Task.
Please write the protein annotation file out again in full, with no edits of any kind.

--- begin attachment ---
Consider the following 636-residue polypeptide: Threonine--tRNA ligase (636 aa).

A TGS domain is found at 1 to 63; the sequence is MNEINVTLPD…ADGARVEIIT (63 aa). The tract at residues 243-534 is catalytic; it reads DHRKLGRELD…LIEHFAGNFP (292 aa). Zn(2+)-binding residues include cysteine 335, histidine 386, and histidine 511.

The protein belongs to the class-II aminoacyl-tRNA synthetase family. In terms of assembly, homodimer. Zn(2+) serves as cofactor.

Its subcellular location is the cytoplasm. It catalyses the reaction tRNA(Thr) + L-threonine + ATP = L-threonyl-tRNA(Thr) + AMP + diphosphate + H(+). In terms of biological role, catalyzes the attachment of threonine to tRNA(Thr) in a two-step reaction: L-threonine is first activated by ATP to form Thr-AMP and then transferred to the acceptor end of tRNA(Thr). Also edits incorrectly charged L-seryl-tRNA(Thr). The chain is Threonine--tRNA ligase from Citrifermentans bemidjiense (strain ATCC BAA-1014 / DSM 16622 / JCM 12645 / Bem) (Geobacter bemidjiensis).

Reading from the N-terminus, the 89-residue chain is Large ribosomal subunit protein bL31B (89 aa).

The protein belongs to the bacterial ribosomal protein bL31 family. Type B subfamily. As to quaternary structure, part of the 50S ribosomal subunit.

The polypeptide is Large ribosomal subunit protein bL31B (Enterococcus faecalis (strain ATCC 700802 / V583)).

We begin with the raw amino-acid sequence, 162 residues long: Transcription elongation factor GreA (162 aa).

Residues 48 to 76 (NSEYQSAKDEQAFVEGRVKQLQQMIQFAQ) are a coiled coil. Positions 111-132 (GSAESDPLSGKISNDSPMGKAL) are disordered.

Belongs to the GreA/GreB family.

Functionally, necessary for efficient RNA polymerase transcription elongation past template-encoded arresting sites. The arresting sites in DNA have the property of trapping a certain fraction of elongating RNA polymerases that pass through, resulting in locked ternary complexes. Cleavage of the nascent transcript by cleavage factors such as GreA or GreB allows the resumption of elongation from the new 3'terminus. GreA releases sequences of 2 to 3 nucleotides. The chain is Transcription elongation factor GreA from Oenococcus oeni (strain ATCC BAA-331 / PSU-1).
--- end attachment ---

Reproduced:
Consider the following 636-residue polypeptide: Threonine--tRNA ligase (636 aa).

A TGS domain is found at 1 to 63; the sequence is MNEINVTLPD…ADGARVEIIT (63 aa). The tract at residues 243-534 is catalytic; it reads DHRKLGRELD…LIEHFAGNFP (292 aa). Zn(2+)-binding residues include cysteine 335, histidine 386, and histidine 511.

The protein belongs to the class-II aminoacyl-tRNA synthetase family. In terms of assembly, homodimer. Zn(2+) serves as cofactor.

Its subcellular location is the cytoplasm. It catalyses the reaction tRNA(Thr) + L-threonine + ATP = L-threonyl-tRNA(Thr) + AMP + diphosphate + H(+). In terms of biological role, catalyzes the attachment of threonine to tRNA(Thr) in a two-step reaction: L-threonine is first activated by ATP to form Thr-AMP and then transferred to the acceptor end of tRNA(Thr). Also edits incorrectly charged L-seryl-tRNA(Thr). The chain is Threonine--tRNA ligase from Citrifermentans bemidjiense (strain ATCC BAA-1014 / DSM 16622 / JCM 12645 / Bem) (Geobacter bemidjiensis).

Reading from the N-terminus, the 89-residue chain is Large ribosomal subunit protein bL31B (89 aa).

The protein belongs to the bacterial ribosomal protein bL31 family. Type B subfamily. As to quaternary structure, part of the 50S ribosomal subunit.

The polypeptide is Large ribosomal subunit protein bL31B (Enterococcus faecalis (strain ATCC 700802 / V583)).

We begin with the raw amino-acid sequence, 162 residues long: Transcription elongation factor GreA (162 aa).

Residues 48 to 76 (NSEYQSAKDEQAFVEGRVKQLQQMIQFAQ) are a coiled coil. Positions 111-132 (GSAESDPLSGKISNDSPMGKAL) are disordered.

Belongs to the GreA/GreB family.

Functionally, necessary for efficient RNA polymerase transcription elongation past template-encoded arresting sites. The arresting sites in DNA have the property of trapping a certain fraction of elongating RNA polymerases that pass through, resulting in locked ternary complexes. Cleavage of the nascent transcript by cleavage factors such as GreA or GreB allows the resumption of elongation from the new 3'terminus. GreA releases sequences of 2 to 3 nucleotides. The chain is Transcription elongation factor GreA from Oenococcus oeni (strain ATCC BAA-331 / PSU-1).